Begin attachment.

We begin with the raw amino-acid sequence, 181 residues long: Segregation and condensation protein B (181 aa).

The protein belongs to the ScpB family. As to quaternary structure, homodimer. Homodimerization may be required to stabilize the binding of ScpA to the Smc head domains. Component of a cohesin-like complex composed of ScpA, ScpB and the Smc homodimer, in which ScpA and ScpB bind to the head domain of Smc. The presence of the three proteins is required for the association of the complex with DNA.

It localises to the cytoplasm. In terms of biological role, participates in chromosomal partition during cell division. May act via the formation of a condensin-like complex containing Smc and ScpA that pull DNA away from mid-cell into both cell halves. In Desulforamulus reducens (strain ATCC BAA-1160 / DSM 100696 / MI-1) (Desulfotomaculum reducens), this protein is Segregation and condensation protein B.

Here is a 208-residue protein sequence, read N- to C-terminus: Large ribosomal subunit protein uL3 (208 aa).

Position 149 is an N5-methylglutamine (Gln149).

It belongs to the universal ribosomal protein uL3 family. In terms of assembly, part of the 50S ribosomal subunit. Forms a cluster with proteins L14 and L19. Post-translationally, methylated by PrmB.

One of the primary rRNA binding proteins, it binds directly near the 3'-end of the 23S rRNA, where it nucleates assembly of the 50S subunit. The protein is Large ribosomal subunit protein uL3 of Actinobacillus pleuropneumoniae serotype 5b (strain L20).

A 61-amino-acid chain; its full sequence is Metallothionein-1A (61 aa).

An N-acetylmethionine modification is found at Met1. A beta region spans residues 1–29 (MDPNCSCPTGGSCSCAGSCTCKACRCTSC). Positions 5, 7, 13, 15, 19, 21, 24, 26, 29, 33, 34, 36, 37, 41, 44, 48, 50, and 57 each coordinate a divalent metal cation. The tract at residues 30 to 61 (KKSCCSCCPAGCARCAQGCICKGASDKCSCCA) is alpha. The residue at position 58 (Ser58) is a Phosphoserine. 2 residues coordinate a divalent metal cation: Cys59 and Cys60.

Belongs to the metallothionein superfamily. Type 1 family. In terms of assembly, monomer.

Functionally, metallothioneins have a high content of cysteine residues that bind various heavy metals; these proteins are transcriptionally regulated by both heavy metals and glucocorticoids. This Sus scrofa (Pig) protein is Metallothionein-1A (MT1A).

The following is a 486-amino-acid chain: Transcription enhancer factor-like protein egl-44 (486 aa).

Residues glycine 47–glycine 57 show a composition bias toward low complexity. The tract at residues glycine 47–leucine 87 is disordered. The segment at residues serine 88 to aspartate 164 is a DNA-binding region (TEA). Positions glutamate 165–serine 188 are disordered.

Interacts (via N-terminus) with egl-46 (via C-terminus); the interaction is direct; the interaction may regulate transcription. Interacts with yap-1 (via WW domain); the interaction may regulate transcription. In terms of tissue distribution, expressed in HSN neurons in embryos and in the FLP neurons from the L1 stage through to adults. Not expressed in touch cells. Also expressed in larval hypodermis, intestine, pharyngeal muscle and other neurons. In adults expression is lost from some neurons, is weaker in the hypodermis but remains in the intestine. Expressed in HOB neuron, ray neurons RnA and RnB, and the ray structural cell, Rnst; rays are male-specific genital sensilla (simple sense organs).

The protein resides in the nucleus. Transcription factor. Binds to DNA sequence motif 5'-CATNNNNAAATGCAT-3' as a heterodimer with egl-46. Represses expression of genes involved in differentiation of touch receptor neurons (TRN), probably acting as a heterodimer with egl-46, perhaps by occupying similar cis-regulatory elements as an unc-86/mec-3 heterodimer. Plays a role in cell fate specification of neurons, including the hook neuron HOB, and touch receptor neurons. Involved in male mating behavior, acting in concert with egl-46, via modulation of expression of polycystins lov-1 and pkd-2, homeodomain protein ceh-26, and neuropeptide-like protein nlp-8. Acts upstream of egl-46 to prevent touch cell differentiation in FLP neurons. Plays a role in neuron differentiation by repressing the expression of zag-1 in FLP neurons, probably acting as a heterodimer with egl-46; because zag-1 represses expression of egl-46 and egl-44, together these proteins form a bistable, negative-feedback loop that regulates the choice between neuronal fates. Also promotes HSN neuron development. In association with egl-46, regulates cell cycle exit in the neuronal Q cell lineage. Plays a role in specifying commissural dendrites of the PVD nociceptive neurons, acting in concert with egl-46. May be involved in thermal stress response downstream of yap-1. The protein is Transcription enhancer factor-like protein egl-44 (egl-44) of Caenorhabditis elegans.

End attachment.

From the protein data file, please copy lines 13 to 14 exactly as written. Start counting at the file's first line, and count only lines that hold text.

Residues glycine 47–glycine 57 show a composition bias toward low complexity. The tract at residues glycine 47–leucine 87 is disordered. The segment at residues serine 88 to aspartate 164 is a DNA-binding region (TEA). Positions glutamate 165–serine 188 are disordered.

Interacts (via N-terminus) with egl-46 (via C-terminus); the interaction is direct; the interaction may regulate transcription. Interacts with yap-1 (via WW domain); the interaction may regulate transcription. In terms of tissue distribution, expressed in HSN neurons in embryos and in the FLP neurons from the L1 stage through to adults. Not expressed in touch cells. Also expressed in larval hypodermis, intestine, pharyngeal muscle and other neurons. In adults expression is lost from some neurons, is weaker in the hypodermis but remains in the intestine. Expressed in HOB neuron, ray neurons RnA and RnB, and the ray structural cell, Rnst; rays are male-specific genital sensilla (simple sense organs).